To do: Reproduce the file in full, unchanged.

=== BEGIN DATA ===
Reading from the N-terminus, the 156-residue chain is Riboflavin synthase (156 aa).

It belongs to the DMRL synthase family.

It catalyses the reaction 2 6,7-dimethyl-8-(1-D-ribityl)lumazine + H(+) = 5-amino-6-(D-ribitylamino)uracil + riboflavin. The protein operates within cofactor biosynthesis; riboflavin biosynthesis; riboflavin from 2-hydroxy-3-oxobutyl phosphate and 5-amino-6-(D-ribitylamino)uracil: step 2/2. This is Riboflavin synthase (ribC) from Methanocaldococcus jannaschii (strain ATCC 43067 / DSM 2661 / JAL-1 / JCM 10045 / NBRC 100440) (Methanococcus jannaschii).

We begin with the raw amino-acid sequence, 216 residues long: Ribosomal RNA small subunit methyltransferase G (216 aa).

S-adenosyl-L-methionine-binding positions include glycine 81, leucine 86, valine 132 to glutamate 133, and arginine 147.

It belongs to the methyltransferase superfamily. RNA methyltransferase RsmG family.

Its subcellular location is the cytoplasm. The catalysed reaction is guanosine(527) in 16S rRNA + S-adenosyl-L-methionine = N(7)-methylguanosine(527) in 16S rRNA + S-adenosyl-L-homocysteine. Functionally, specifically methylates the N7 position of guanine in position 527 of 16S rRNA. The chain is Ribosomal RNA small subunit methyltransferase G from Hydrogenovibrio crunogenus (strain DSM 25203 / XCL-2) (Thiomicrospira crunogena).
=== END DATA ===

Reading from the N-terminus, the 156-residue chain is Riboflavin synthase (156 aa).

It belongs to the DMRL synthase family.

It catalyses the reaction 2 6,7-dimethyl-8-(1-D-ribityl)lumazine + H(+) = 5-amino-6-(D-ribitylamino)uracil + riboflavin. The protein operates within cofactor biosynthesis; riboflavin biosynthesis; riboflavin from 2-hydroxy-3-oxobutyl phosphate and 5-amino-6-(D-ribitylamino)uracil: step 2/2. This is Riboflavin synthase (ribC) from Methanocaldococcus jannaschii (strain ATCC 43067 / DSM 2661 / JAL-1 / JCM 10045 / NBRC 100440) (Methanococcus jannaschii).

We begin with the raw amino-acid sequence, 216 residues long: Ribosomal RNA small subunit methyltransferase G (216 aa).

S-adenosyl-L-methionine-binding positions include glycine 81, leucine 86, valine 132 to glutamate 133, and arginine 147.

It belongs to the methyltransferase superfamily. RNA methyltransferase RsmG family.

Its subcellular location is the cytoplasm. The catalysed reaction is guanosine(527) in 16S rRNA + S-adenosyl-L-methionine = N(7)-methylguanosine(527) in 16S rRNA + S-adenosyl-L-homocysteine. Functionally, specifically methylates the N7 position of guanine in position 527 of 16S rRNA. The chain is Ribosomal RNA small subunit methyltransferase G from Hydrogenovibrio crunogenus (strain DSM 25203 / XCL-2) (Thiomicrospira crunogena).